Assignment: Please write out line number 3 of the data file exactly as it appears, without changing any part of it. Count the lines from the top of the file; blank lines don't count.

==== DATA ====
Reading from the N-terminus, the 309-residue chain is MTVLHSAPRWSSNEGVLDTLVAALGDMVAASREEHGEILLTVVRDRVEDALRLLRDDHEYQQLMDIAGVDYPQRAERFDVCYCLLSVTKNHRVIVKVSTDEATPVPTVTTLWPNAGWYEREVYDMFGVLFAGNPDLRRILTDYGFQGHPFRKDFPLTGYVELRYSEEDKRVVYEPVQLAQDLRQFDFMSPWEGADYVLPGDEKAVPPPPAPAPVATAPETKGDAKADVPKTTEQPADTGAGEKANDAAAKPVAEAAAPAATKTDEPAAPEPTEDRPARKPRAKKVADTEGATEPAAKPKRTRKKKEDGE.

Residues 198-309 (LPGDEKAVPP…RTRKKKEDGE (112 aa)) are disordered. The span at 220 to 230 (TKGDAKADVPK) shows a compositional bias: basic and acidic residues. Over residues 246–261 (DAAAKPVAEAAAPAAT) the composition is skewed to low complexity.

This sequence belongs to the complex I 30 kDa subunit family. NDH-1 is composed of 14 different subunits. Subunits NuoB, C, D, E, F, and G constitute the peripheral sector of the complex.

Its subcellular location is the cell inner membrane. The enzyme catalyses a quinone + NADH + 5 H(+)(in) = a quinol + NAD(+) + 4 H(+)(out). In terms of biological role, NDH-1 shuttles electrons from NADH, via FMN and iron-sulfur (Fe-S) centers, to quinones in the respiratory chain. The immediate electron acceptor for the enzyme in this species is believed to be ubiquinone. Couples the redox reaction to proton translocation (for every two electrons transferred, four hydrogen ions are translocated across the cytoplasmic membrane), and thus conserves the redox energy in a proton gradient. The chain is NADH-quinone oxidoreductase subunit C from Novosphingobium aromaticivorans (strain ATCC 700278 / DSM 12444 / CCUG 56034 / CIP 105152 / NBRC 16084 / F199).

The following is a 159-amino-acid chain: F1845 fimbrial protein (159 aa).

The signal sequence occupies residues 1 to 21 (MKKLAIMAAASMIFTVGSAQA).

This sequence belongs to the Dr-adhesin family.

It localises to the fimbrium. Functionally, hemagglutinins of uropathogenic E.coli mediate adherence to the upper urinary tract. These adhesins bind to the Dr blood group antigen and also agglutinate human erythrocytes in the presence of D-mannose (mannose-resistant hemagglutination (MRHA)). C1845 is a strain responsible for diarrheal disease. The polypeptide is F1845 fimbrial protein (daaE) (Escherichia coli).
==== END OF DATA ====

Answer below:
This sequence belongs to the complex I 30 kDa subunit family. NDH-1 is composed of 14 different subunits. Subunits NuoB, C, D, E, F, and G constitute the peripheral sector of the complex.